Independent thesis Advanced level (degree of Master (Two Years)), 20 credits / 30 HE credits
Nowadays we start noticing all the potential and amazing applications of virtual and augmented reality. The mass-market availability of cheap and powerful CPUs and GPUs has mostly solved the computational complexity issue of these applications. The displays and cameras, basic building blocks of many augmented reality applications, are also getting cheaper. But the environment sensing systems (radars, lidars, 3D scanners, head-trackers...) that are accurate and reliable enough to be used for critical applications are still rare and expensive. They might be affordable for the plane and helicopter manufacturers but it is a different story when it comes to small training simulators.
This Master Thesis tackles the issue of producing a cheap, accurate and robust head tracker with 6 degrees of freedom for a simulation and training setup. Our solution consists of an inertial and optical hybrid tracker using Inertial Measurement Units and cameras. Both are now cheaply available due to massive use in smartphones. The developed tracker will be operated in helicopters. So, in this report, we focus on the operational constraints of this environment. These constraints are mainly connected to latency, accuracy and robustness issues but also include compactness and discretion.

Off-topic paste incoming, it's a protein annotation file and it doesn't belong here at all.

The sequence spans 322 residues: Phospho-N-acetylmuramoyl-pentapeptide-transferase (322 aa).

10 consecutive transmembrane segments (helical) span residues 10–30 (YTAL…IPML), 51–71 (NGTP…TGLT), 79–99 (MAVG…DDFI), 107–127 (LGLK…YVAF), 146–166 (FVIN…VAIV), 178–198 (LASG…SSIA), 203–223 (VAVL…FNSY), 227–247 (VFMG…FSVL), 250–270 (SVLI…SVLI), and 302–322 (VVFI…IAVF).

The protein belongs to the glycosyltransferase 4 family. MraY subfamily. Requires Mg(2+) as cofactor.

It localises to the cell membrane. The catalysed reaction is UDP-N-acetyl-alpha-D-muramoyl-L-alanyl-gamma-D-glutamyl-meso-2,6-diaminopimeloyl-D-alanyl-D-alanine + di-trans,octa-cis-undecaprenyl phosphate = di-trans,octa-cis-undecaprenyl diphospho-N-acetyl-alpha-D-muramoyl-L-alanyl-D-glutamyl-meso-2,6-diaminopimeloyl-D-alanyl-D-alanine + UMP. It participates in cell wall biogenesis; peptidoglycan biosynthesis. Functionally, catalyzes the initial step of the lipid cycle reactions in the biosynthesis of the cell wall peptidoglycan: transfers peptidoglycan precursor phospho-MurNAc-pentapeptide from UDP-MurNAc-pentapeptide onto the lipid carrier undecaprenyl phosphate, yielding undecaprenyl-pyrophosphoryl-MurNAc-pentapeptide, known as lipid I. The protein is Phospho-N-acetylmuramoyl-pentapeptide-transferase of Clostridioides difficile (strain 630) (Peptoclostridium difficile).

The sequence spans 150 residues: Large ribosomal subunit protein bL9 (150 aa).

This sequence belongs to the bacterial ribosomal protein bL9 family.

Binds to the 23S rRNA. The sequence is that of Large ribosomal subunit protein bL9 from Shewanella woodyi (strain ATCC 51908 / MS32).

We successfully designed a cheap, reliable, highly modular and accurate head tracker with latency below 4ms. It is designed to work with helicopters pilots’ head-mounted displays in order to align the pilots eyes, a target and its corresponding “augmented” information. The trackers modularity allows a lot of flexibility on costs and accuracy so it will hopefully allow many other virtual reality applications to emerge.